The continuing saga of David A. Vise’s book purchasing oddities make for some interesting story-weaving, but an interesting sidebar is the light it casts on the always bizarre economics of the book publishing business. The Washington Post, the newspaper where Vise works and the paper for which he has won a Pulitzer Prize, is covering the story intensely, but gives Vise plenty of room to defend himself (or enough rope to hang himself).
On the surface, Vise appears to have placed a massive order from barnesandnoble.com for between 16,000-18,000 of his new book, The Bureau and the Mole: The Unmasking of Robert Philip Hanssen. Then he returned them. B&N went nuts and demanded the publisher pay for shipping. The book-industry media was informed and they naturally assumed Vise was attempting to cook the New York Times Best Seller list.
But Vise says he can explain what he was going to do with all those books. And most amazing to me, his uber-hip New York publisher Morgan Entrekin (a Nashville native and, in a note of full disclosure, the son of my wonderful next-door neighbor), has an explanation of why it cost the author less to purchase the book from bn.com than direct from the publisher.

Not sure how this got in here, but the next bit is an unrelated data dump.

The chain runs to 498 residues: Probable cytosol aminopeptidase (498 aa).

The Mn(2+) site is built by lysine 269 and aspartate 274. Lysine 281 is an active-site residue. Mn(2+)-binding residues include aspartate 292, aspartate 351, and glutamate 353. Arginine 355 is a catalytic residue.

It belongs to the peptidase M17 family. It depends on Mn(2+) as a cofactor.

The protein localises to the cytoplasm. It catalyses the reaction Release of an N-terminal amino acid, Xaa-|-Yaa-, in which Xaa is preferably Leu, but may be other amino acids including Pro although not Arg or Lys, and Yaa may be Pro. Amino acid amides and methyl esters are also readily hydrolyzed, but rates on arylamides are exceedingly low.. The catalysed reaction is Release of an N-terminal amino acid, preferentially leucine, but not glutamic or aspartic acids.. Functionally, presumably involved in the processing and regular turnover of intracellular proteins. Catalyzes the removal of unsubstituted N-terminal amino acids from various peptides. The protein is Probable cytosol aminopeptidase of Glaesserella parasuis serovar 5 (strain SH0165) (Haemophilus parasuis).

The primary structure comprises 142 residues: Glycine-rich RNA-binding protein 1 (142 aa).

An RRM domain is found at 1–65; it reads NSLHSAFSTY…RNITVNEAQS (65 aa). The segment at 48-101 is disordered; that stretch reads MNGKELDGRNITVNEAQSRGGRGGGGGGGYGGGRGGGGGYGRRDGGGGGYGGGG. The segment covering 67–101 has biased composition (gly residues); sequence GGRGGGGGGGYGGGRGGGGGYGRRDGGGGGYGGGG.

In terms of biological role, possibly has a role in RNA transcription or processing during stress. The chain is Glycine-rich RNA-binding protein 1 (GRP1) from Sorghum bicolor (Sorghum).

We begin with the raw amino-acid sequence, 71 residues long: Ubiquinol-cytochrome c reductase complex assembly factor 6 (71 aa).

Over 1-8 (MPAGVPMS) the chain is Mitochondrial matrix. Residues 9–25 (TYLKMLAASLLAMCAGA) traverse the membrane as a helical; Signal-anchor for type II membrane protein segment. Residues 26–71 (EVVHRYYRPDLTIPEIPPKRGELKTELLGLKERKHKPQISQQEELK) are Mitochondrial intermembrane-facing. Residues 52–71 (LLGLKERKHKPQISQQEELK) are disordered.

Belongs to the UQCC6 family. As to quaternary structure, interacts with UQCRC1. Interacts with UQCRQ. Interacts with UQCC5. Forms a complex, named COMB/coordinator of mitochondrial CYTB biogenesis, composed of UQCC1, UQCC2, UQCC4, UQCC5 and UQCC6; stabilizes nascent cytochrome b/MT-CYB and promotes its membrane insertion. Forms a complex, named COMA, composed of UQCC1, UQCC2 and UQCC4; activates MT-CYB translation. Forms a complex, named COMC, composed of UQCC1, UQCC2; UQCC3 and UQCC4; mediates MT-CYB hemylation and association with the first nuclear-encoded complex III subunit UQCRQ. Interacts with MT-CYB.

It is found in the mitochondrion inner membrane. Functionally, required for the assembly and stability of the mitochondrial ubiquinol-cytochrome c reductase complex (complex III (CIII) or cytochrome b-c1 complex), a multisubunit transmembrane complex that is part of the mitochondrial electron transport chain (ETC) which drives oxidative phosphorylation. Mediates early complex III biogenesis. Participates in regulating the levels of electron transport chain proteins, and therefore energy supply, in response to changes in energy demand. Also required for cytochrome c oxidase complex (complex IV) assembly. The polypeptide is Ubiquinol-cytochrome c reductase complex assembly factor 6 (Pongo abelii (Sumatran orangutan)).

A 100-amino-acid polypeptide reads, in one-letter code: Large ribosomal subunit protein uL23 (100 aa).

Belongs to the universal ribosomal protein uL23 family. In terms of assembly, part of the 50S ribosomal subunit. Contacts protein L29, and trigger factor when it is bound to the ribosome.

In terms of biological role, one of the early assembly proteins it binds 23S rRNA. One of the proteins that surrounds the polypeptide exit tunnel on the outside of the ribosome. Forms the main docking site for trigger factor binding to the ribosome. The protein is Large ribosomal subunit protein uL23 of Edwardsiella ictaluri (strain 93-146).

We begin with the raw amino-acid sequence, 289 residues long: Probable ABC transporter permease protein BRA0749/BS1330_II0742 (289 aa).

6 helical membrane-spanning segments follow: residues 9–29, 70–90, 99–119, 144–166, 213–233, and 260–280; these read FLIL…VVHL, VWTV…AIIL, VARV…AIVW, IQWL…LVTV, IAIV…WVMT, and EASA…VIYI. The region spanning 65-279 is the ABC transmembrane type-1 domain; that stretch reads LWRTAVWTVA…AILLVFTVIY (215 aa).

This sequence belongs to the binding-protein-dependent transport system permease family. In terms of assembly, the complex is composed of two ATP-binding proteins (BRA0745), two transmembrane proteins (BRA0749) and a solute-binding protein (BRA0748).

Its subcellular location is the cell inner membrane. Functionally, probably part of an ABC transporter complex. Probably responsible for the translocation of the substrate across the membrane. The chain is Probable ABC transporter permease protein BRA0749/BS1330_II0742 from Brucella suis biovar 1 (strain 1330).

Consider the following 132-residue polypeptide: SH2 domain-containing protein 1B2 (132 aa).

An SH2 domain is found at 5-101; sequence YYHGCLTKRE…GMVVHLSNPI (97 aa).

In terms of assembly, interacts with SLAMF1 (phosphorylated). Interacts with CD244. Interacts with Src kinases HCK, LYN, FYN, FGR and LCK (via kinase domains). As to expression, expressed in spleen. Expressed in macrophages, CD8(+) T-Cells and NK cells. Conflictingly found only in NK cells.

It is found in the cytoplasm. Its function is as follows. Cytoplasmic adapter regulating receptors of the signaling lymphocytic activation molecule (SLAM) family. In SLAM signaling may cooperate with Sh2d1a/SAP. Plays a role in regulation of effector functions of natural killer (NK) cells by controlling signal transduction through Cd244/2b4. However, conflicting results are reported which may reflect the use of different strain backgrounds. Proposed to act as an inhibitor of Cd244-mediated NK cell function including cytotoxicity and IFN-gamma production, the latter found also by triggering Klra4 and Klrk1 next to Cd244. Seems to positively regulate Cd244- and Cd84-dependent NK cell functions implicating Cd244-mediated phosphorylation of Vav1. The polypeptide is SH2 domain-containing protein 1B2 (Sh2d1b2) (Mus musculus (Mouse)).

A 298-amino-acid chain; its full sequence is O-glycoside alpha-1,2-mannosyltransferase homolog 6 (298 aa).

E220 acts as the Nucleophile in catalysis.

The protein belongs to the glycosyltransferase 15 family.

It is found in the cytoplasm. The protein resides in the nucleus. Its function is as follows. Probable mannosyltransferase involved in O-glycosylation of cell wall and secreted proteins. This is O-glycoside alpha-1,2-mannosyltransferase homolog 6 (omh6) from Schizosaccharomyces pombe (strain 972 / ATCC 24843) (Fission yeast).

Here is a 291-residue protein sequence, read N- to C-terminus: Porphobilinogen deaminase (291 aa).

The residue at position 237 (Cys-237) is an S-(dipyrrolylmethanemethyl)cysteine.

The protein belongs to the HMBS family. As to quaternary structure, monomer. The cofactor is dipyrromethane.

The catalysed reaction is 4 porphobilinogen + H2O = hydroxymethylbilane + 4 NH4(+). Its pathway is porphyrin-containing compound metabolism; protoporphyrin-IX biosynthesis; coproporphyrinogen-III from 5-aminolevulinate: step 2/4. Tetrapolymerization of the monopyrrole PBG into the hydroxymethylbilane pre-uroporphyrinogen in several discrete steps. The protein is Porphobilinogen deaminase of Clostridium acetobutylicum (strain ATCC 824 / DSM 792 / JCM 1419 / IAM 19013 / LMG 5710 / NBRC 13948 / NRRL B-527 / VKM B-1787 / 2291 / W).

My continuing question since first learning of this story seems to evade the reporters covering this story. Someone, please, ask Barnes & Noble how often they receive orders online for 18,000 books from the same person? From the same person who’s ordering it on their credit card?
18,000 books? How many trucks does it take to deliver 18,000 books?
Update: Seems like I can ask about this myself. I just found out that Vise is also a native Nashvillian and will be speaking at a luncheon I’m attending Monday.